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Thread: Lightwave demo reel - David Ridlen

  1. #31
    Quote Originally Posted by Continuum View Post
    This is just out of curiosity and future reference, not to start an argument. Besides the moving objects and motion blur, what feats does Deep Rising FX need to achieve to become a tool for bigger more complex scenes in your opinion? Is the engine incapable off pushing millions of particles?
    Mainly:

    1) Solid support for moving fluid containers. There are many scenarios in fluid simulations that require the object holding the fluid to also be moving, such as spilling a cup of coffee, having a character fill a bucket with fluid, pouring from vials/beakers, or just about anything that involves animating a character interacting with a fluid-containing object.

    2) Stability with geometry-based fluid generation. Right now using a geometry object to generate fluids will frequently result in crashing.

    3) Tighter integration with Lightwave's particle systems. Geometry fluid alone is often not enough to sell the look of fluids in a given production shot. You can currently use hypervoxels with DeepFX, but there isn't enough control over how they look at the moment. Eventually I'd like to see things like surface edges, splash and foam, but that takes lower priority than the 2 points above.

    DeepFX has huge potential, and I do believe that with enough user support it could eventually become a very cost effective way to provide clients with fluid simulation content. For now, its best left to handle very simple scenes that don't involve a lot of moving objects.
    Professional-level 3d training: Ryan's Lightwave Learning
    Plugin Developer: RR Tools for Lightwave

  2. #32
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    Thank you for sharing your thoughts. Let us hope Deep Rising FX becomes better.

  3. #33
    Registered User gdkeast's Avatar
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    This is an amazing body of work! His statement that ""The majority of my time is spent troubleshooting and cursing" strikes me as incredibly true and reminds me of a quote by the cinematographer Michael Chapman who said:

    " But what you really should be thinking about is how to do a scene as efficiently as possible, as quickly as possible, and as intelligently as possible. Much of what people think of as art is actually just the intelligent solution of technical problems."


    FWIW, I think Mr. Ridlen is owed the honor of the most watched LightWave video on You Tube.
    https://www.youtube.com/watch?v=4feTdAq8EpQ


    It's also good to know I'm not the only one cursing. Not so much at LightWave but at myself.

  4. #34
    Registered User jbrookes's Avatar
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    Quote Originally Posted by Mr Rid View Post
    Am I the only diehard left using Lightwave for theatrical feature visual effects? And I do not mean only for modeling, or for previz, or shorts, or direct-to-video/cable. I mean whole animation and visual effects shots for wide release, studio movies.
    This is why I've been telling people for decades now that LightWave is Hollywood's best kept secret and that they've seen LightWave output in many of the movies and TV shows they watch, but they think it was done in some other 3D app.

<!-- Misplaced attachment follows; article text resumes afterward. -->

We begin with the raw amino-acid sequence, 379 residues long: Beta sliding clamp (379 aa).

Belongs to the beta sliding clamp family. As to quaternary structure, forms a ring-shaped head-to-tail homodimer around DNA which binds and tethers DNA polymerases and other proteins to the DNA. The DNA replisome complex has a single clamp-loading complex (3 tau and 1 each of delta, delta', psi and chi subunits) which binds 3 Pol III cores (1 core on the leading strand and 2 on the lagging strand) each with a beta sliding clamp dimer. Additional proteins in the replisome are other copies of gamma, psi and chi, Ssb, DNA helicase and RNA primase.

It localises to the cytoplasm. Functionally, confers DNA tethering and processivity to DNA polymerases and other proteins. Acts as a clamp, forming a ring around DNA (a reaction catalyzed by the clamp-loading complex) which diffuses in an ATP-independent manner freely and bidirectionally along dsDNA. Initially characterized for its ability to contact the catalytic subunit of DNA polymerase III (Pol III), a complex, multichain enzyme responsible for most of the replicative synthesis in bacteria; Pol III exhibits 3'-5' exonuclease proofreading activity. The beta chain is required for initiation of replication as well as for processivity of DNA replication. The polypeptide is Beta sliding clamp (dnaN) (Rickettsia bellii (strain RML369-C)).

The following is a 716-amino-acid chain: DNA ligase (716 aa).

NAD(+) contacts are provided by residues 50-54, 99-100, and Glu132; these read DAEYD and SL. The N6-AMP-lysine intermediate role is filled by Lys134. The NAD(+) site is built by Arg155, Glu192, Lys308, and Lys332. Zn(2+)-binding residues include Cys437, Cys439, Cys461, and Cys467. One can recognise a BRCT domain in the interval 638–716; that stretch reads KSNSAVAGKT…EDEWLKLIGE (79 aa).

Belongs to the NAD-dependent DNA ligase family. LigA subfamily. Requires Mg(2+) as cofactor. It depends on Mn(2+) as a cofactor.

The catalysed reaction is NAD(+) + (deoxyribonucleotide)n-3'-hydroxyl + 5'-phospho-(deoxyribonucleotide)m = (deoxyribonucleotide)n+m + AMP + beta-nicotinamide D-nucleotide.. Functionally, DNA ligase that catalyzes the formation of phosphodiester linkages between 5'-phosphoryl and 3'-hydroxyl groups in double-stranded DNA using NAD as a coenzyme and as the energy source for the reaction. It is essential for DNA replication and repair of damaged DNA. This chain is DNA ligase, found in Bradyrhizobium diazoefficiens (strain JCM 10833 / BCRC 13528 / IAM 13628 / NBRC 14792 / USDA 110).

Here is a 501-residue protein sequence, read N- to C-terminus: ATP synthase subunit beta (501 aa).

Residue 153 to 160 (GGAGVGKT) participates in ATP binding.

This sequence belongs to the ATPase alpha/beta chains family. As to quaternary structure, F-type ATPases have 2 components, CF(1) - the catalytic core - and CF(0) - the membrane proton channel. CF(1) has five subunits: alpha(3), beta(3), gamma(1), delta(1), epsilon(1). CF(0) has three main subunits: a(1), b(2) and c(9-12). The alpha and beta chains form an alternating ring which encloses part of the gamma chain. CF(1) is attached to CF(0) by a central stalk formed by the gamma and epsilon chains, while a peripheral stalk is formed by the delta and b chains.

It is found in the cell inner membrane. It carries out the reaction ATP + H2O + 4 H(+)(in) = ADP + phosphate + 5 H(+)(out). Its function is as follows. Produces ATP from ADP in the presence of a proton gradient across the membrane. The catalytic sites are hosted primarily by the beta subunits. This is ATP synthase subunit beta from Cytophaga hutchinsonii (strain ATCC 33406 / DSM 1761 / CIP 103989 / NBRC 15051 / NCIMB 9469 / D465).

And I'm with you on the total workflow in LightWave concept. There have been many projects that I've worked on in which I did the entire thing in LightWave and had no need to use outside tools. Just last night I watched a video posted by a user explaining how it would be 'difficult' to model something in LightWave and I thought to myself, no it isn't. Then I sat down and did the same thing in LWM in the same amount of time or less.

    I have no problem with other tools. However, I think some users could do well to dig into LW a bit more first. I hate to say it, but with a few exceptions -- like the excellent demo reel highlighted here -- it seems that the inventiveness applied to 3D CGI in the 90s and early 2000s is becoming a lost art.
    Favorite Waves: LW3.5, 5.6c, 7.5, 8.5, 9.6, 2015.

  5. #35
    Lightwave junkie stevecullum's Avatar
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    Quote Originally Posted by jbrookes View Post
    This is why I've been telling people for decades now that LightWave is Hollywood's best kept secret and that they've seen LightWave output in many of the movies and TV shows they watch, but they think it was done in some other 3D app.

    And I'm with you on the total workflow in LightWave concept. There have been many projects that I've worked on in which I did the entire thing in LightWave and had no need to use outside tools. Just last night I watched a video posted by a user explaining how it would be 'difficult' to model something in LightWave and I thought to myself, no it isn't. Then I sat down and did the same thing in LWM in the same amount of time or less.

    I have no problem with other tools. However, I think some users could do well to dig into LW a bit more first. I hate to say it, but with a few exceptions -- like the excellent demo reel highlighted here -- it seems that the inventiveness applied to 3D CGI in the 90s and early 2000s is becoming a lost art.
    I think people should use whatever tools they feel most comfortable with to create their artwork. The more time fighting technical considerations, the less artistry flows in IMO. David is so fluent with Lightwave, that he can think about the art direction rather than being caught up working out how to get the particles to behave nicely etc... Hope he has another demo reel coming soon - will be interested to see what he does with the new VDB stuff in LW 2019.
    i7 X3930/32GB/Quadro 4000

  6. #36
    Awesome work. I particularly enjoyed seeing the wireframes.

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